Lawrence Livermore National Laboratory

NIF’s Shot Efficiency Helps ‘Shear’ Experiments Reach Their Goal

An important experimental campaign on NIF has been successfully completed, producing meaningful results that will help guide future experiments, thanks in part to the NIF Team’s dedicated efforts to boost the facility’s shot rate through efficiency improvements.

Led by Los Alamos National Laboratory (LANL) researchers, the “shear” campaign was designed to enhance computer models of turbulent mix in high energy density (HED) and inertial confinement fusion (ICF) experiments (see “‘Shock/Shear’ Experiments Shed Light on Turbulent Mix”).

Mixing of target capsule material with fusion fuel due to hydrodynamic instabilities is a significant concern for ICF researchers, who believe it could be interfering with NIF’s implosion performance. Data from the experimental campaign is fed into the models to further researchers’ understanding of the role of mix and its effect on energy yield and ultimately, on NIF’s ability to achieve ignition.

Radiographs from the Final Shear Experiment A select five-image sequence of radiographs from the final set of NIF shear experiments. NIF fired 300 kilojoules of laser energy at each end of a shock-tube target comprised of two half-hohlraums (top image) to produce 100-meters-per-second shock waves from opposite ends of a foam-filled shock tube. These waves turned the foam into plasma as the shocks traveled through the foam and across a metal foil layer, creating a counter-propagating shear mixing instability which caused the layer to expand quickly after shock-crossing at 18 nanoseconds to the end of the experiment at 35 nanoseconds.

Forrest Doss, the LANL lead designer for the shear experiments, said the campaign succeeded in “underpinning the mix physics under these HED conditions,” which has led to the publication of about a dozen papers in scientific journals (see, for example, “Late-Time Mixing Sensitivity to Initial Broadband Surface Roughness in High-Energy-Density Shear Layers,” Physical Review Letters, November 2016; and “Observation and analysis of emergent coherent structures in a high-energy-density shock-driven planar mixing layer experiment,” Physical Review E, August 2016).

In addition, Doss said, “We’re learning more about initialization of the model. How to correctly condense information to BHR (the Besnard-Harlow-Rauenzahn turbulence model) is a big uncertainty in how to use it in complex targets like these, and the lessons learned should carry on to other complicated HED and ICF targets.

“The real issue is how to convey a surface defined in reality with its full spectral information down to its most important moments needed to characterize the mixing layer that develops,” Doss said.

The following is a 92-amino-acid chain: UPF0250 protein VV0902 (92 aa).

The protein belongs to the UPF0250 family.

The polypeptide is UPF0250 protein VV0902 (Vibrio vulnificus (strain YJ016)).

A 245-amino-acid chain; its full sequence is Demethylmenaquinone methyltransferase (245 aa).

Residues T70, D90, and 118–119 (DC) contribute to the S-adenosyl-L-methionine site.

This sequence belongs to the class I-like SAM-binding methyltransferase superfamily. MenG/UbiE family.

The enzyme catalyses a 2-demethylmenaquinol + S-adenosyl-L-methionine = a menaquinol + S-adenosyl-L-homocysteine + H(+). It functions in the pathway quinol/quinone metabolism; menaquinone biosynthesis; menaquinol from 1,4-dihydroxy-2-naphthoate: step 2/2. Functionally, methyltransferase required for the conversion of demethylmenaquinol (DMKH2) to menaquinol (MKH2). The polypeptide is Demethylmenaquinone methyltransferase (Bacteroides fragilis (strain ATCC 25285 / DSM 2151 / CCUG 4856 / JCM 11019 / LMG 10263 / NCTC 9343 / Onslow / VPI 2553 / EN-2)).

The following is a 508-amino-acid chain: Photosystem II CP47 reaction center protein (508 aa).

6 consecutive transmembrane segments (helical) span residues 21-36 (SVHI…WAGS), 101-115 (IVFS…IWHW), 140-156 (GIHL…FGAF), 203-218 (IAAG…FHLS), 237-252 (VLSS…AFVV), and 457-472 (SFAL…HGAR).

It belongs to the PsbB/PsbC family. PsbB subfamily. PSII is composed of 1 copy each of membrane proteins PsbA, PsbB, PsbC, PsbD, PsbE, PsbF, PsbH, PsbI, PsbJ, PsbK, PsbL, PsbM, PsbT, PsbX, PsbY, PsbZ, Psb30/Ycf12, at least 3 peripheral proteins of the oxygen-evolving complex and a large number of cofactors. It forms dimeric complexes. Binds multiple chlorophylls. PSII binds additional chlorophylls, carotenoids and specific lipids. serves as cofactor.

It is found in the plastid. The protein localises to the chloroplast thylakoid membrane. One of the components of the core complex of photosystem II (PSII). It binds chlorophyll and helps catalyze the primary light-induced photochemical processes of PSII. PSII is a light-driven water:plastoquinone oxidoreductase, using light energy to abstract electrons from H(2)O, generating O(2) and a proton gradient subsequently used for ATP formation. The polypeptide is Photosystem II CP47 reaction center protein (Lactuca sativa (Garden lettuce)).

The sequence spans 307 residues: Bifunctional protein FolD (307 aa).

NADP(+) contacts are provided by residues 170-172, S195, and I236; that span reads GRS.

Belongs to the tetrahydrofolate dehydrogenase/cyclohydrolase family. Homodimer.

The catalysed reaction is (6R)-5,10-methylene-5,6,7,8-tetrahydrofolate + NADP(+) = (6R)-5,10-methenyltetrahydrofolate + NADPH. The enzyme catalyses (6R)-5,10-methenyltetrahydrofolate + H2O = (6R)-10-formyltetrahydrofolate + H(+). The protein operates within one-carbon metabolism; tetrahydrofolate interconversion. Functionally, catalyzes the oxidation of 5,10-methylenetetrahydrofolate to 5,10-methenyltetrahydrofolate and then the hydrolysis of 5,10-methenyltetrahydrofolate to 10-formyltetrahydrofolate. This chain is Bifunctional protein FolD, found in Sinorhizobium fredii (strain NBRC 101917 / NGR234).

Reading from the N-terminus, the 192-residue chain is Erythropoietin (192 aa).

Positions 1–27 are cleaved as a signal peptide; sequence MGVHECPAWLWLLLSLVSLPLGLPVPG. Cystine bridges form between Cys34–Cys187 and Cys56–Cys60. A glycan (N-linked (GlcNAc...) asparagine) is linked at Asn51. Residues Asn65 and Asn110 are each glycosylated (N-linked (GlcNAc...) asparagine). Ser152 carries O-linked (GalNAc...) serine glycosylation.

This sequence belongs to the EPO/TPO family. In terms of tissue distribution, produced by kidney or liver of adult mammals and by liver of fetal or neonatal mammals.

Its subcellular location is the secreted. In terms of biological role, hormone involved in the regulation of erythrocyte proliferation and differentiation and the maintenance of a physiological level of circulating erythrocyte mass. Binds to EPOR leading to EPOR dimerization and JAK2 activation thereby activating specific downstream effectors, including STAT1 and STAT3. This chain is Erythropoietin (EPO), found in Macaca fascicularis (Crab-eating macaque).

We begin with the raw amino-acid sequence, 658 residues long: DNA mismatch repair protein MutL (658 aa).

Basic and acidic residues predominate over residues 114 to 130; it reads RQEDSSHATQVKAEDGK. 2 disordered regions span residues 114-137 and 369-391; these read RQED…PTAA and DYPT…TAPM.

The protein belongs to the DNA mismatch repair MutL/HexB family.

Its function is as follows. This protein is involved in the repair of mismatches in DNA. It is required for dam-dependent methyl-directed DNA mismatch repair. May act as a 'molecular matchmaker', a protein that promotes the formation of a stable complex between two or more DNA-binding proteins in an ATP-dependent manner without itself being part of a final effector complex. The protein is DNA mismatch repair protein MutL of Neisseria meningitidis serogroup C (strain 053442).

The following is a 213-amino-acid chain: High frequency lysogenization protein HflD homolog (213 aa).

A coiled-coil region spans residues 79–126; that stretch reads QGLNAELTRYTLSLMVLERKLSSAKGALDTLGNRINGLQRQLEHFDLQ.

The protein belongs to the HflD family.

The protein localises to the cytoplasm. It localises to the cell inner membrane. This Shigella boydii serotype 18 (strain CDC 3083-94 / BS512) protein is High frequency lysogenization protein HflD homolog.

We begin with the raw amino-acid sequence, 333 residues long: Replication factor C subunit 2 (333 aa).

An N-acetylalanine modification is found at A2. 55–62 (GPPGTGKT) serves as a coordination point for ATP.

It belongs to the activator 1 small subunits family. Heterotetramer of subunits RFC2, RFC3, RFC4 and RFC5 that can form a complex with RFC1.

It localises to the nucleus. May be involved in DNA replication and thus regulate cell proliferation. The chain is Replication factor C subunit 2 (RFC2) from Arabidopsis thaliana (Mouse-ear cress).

The three-year shear campaign was made possible by NIF’s unique high energy and shot-to-shot reproducibility, but the final shot days earlier this year also relied heavily on the “extreme diligence, efficiency, and professionalism of three shifts of NIF crews,” said LANL scientist Kirk Flippo, the campaign’s lead experimental investigator.

The final, “extremely important,” shot of a four-shot series on the campaign’s last day “can only be described as HEROIC,” Flippo said in an E-mail to NIF’s senior managers. “Without this shot we may have needed to wait a year” to get the last bit of data the researchers needed to complete the campaign.

“We were able to execute four shear shots in a little over 24 hours,” Flippo said. “And now we have the final pieces of…data needed for our project. We leave with a full set of 16 absolutely beautiful data points.”

Flippo credited the NIF Team with helping the researchers turn the campaign into “a mad data-taking machine. We are extremely happy with how our data rate has evolved over time,” he said. “We are now able to take a full data set in four shots instead of 10 when we first started out on this journey. Our shot cycle has decreased from eight-plus hours down to 4.24 hours.” Redesign of the drive pulse shape to decrease laser glass damage was a large change to enable more shots, he added.

Flippo also noted that the quality of data improved over the course of the campaign thanks in part to a new diagnostic, the 260-picosecond gated x-ray detector, and the use of a beryllium tube.

“The Shear Team would like to thank all the dedicated members of the NIF,” he said, “and the many engineers and scientists, from facilities and diagnostics to target fab, (who) have helped us over the course of these three years, from PQ (performance qualification) in Q1 of FY (Fiscal Year) ’14 to this fantastically data-prolific last ‘day’ of Q2 FY ’17! Thank you for a very successful campaign.”

Along with Doss and Flippo, participants in the campaign included LANL’s John Kline, Ted Perry, Lynn Kot, Derek Schmidt, Deanna Capelli, Liz Merritt, Tom Murphy, Eric Loomis, Barbara Devolder, Tana Cardenas, F. Fierro, Blaine Randolph, and Gerry Rivera, and LLNL’s Channing Huntington, Sabrina Nagel, and Steve MacLaren. Participating with Flippo in designing and fielding the big-area backlighter (BABL) diagnostic, the main diagnostic for the shear platform, were Kevin Fournier, Dan Kalantar, Maria Barrios, and Maxine Emerich of LLNL along with Ian Tregillis, Leslie Welser-Sherrill, and Jim Fincke from LANL and Sean Regan from the Laboratory for Laser Energetics at the University of Rochester.